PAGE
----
The Buddy Club is facilitated by Julie Hunter, a longtime member of the organization and officer in our National organization of Parents of Blind Children. For more than two years I and my little buddy William, who is blind and in a wheelchair, had all kinds of real-life adventures and odysseys together traveling throughout Denver, playing games, reading books, making cookies, and much more. By the way, last year William and his mother were very excited to tour the Focus on the Family headquarters there in Colorado Springs. In fact, we also have a very active NFB chapter in Colorado Springs, of which I was president for many years, until I moved to Aurora for a new business opportunity last October.

Ms. Thurman, please trust me when I say blind children can grow into active, engaging, successful adults if they're given the means to do so. But many times blind children are expected just to sit in their little rocking chairs with their little radios, being waited on and pitied. But I think we can make a difference, you and I and the caring members of the National Federation of the Blind. If you still have the name and address of this family, how about forwarding this letter to them? Ask them to contact me for more information about the hope, dignity, respectability, and promise possible for their blind child.

I am also sending you some pamphlets about the National Federation of the Blind as well as one of our Kernel Books full of true-life stories about real blind people. Thank you for taking the time out of your incredibly busy schedule to consider my comments.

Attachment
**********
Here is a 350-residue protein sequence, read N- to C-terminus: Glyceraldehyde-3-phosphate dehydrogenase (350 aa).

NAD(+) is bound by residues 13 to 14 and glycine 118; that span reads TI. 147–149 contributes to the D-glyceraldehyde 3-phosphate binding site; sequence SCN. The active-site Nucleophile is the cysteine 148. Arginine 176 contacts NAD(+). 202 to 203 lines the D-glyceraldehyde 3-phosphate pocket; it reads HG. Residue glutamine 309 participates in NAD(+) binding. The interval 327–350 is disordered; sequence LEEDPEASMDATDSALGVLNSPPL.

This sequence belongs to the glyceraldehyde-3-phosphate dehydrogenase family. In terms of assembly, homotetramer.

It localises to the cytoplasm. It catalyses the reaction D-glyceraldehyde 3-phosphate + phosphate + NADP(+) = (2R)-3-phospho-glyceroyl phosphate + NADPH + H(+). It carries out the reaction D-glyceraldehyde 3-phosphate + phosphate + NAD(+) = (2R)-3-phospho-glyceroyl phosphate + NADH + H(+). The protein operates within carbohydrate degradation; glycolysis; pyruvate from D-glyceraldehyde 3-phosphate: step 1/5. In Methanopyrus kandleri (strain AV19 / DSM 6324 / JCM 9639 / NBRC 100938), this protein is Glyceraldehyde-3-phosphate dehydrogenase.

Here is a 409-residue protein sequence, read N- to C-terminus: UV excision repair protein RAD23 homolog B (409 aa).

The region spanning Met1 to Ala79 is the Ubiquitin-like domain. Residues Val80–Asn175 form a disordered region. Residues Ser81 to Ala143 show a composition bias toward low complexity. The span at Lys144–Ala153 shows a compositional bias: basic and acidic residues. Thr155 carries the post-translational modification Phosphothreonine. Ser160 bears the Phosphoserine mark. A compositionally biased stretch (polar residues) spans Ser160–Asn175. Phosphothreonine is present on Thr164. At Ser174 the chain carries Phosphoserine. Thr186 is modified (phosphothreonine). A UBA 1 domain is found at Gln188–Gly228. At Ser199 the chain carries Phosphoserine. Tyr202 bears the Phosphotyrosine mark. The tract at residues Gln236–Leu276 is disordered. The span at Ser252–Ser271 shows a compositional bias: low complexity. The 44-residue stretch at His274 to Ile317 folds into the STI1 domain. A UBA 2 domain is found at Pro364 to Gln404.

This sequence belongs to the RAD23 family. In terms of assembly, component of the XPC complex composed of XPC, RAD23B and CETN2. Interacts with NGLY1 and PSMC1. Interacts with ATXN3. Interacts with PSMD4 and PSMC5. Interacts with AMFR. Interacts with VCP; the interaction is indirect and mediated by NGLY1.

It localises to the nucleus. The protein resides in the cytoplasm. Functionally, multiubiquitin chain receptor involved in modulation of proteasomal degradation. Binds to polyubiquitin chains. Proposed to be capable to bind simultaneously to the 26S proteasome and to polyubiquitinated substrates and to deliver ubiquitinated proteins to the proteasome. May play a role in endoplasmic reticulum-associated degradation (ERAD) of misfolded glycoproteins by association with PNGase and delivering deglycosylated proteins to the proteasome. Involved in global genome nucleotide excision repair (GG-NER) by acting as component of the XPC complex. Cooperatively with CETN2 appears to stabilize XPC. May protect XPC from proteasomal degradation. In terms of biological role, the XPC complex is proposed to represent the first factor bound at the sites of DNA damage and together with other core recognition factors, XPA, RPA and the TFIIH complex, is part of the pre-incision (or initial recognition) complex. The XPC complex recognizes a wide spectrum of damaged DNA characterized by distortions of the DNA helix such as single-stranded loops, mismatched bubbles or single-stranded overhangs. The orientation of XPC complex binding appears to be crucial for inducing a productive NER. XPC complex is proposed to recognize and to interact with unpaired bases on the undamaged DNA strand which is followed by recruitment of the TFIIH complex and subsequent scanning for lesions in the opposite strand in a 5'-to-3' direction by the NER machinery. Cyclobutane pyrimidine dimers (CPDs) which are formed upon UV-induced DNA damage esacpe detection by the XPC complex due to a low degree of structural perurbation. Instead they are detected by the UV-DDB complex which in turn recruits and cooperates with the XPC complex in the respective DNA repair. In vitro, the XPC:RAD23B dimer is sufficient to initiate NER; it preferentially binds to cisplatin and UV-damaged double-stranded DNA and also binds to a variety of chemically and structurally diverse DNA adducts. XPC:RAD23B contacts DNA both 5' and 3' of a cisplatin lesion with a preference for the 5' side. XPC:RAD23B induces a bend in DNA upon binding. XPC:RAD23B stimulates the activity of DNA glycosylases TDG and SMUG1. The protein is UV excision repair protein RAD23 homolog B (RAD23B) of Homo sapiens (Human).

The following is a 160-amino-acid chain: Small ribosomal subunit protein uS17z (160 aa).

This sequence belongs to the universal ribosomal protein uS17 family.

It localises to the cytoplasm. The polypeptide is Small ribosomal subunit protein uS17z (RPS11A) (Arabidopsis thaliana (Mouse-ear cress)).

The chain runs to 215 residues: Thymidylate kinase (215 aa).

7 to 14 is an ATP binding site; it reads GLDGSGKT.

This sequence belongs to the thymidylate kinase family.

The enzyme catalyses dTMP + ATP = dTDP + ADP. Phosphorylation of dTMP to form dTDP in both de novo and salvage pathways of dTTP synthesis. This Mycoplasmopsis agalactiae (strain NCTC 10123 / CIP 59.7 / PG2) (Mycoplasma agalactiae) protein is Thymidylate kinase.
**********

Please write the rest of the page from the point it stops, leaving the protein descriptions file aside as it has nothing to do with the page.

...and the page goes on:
Kevan Worley

We will probably never know whether or not Ms. Thurman learned anything from this letter. She wrote a response which suggests that she missed the point. She assured him that "Adventure in Odyssey" personnel are very aware of the courage and capacity of blind people, and to prove it she sent him a tape of a program in which a blind woman described her gradual recovery after being raped. She had learned to forgive her attackers. But we can also report that subsequently one of the "Adventures in Odyssey" had to do with a blind child who had friends and was part of the crowd. So maybe the word is out that there is a better way than pity when the object of that emotion is capable of appropriate action. In any case, we must be alert to the problem and quick with compassion when that is appropriate, determined always to carry our part of the load, and willing to help the public understand why it's important for us all to do both.

If you or a friend would like to remember the National Federation of the Blind in your will, you can do so by employing the following language:

"I give, devise, and bequeath unto the National Federation of the Blind, 1800 Johnson Street, Baltimore, Maryland 21230, a District of Columbia nonprofit corporation, the sum of $__________(or "______ percent of my net estate" or "The following stocks and bonds: ________") to be used for its worthy purposes on behalf of blind persons."